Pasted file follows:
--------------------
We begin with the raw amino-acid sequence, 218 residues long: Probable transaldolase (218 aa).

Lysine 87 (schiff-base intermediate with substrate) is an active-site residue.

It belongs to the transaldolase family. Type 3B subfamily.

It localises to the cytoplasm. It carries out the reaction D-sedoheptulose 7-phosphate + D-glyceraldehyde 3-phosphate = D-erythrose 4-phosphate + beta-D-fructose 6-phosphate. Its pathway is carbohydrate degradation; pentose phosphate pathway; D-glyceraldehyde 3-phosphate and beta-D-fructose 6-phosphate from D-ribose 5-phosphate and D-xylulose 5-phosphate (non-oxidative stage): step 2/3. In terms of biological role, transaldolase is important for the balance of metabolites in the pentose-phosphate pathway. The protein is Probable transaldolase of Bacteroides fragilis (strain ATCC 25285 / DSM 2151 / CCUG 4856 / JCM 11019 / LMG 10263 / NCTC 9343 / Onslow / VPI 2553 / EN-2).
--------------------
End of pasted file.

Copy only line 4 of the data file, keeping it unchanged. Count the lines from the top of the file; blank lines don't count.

It localises to the cytoplasm. It carries out the reaction D-sedoheptulose 7-phosphate + D-glyceraldehyde 3-phosphate = D-erythrose 4-phosphate + beta-D-fructose 6-phosphate. Its pathway is carbohydrate degradation; pentose phosphate pathway; D-glyceraldehyde 3-phosphate and beta-D-fructose 6-phosphate from D-ribose 5-phosphate and D-xylulose 5-phosphate (non-oxidative stage): step 2/3. In terms of biological role, transaldolase is important for the balance of metabolites in the pentose-phosphate pathway. The protein is Probable transaldolase of Bacteroides fragilis (strain ATCC 25285 / DSM 2151 / CCUG 4856 / JCM 11019 / LMG 10263 / NCTC 9343 / Onslow / VPI 2553 / EN-2).